AfREC Research Fellow Dr Nikola Pijović has just published a new book analysing the historical and contemporary development of Australia-Africa relations. The book, Australia and Africa: A New Friend from the South? is published by Palgrave MacMillan in its book series Africa’s Global Engagement: Perspectives from Emerging Countries.
According to the publisher’s website: “This book offers analysis of Australia’s engagement with Africa, as well as the country’s rather unique status as a ‘new’ actor and emerging country in Africa. With its empirical originality and comparative contribution, the book fills a gap in both the study of Africa’s global engagement with emerging countries, and in connection with Australia’s largely unknown engagement with African states.”
“Australia has presented itself as Africa’s ‘friend from the south,’ without any colonial baggage, and is interested in a long-term partnership for trade and development. In this context, Australia is only one of many ‘new’ players seeking more intensive engagement with Africa since the end of the Cold War. At its core, the book argues that because of its largely unacknowledged ‘flawed’ historical engagement with Africa, as well as the political partisanship driving its fickle and volatile contemporary engagement with the continent, Australia suffers from an inability to assess its strategic and long-term interests – i.e., it doesn’t know what it wants in or from Africa. This makes Australia a rather unique emerging player in Africa: while other 'new' actors' engagement with Africa is generally strategic, and driven to a large extent by a desire to secure resources and counter the influence of geopolitical rivals, Australia’s efforts with regard to Africa are more episodic and not about acquiring resources or countering its rivals. Hence, while immigration, globalization, trade, terrorism, and climate change continue to bring Africa and Australia closer together, Australia’s failure to understand its own interests continues to hamper its engagement with Africa.”
Dr Pijović said that the book offers a unique contribution both to our understanding of Australia’s engagement with Africa, as well as Australia’s place in wider context of ‘new’ and emerging actors engaging with Africa.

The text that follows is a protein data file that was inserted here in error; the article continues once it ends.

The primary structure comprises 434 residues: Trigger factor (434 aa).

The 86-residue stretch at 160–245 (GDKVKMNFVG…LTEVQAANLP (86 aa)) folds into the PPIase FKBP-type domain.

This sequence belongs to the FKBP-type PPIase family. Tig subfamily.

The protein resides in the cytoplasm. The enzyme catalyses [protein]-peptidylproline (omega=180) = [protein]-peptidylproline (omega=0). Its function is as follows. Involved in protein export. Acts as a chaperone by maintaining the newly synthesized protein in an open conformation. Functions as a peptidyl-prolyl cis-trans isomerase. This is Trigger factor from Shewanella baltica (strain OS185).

‘This is a first-ever examination of the entirety of Australia’s historical and contemporary engagement with Africa, covering diplomatic, aid, trade, and strategic engagement. As such, it is an important source for anyone wanting to understand how Australia’s relations with Africa developed historically, and how they are likely to develop in the future.’
‘The book makes a strong argument that Australia does not really know what it wants in Africa – there is no politically shared appreciation why engagement with Africa is in Australia’s interests. This has, since the mid-1990s, translated into a fickle, volatile, and short-term political mindset guiding Australia’s approach to engagement with Africa’, said Dr Pijović.
‘However, the book is not only about Australia’s engagement with Africa. It also places Australia in the context of other ‘new’ and emerging actors in Africa, providing new insights. Australia’s example challenges the seemingly accepted wisdom that most ‘new’ and emerging actors engage with Africa to secure resources and counter the influence of strategic rivals, usually through a close collaboration between businesses and government. Australia’s engagement with Africa, as my book shows, shares none of those traits, highlighting that not all ‘new’ and emerging actors engaging with African states do so with similar motives and in the same ways!’
The book will be launched by AfREC at UWA during Australia-Africa Week in September 2019.
Dr Nikola Pijović, currently based in Pretoria, South Africa, is a Research Fellow at the Africa Research and Engagement Centre (AfREC), University of Western Australia. He specializes in Australian foreign policy, and is a leading authority on Australia’s engagement with Africa, having published academic and media articles on Australia and Africa, as well as providing submissions to the Australian Parliament on the country’s relations with African states. Dr Pijović’s research also focuses on comparative foreign policy-making in two-party political systems, and especially the distinctions between ‘core’ and ‘peripheral’ foreign policy. He has also published on statehood, insurgency, and terrorism in Somalia and Somaliland.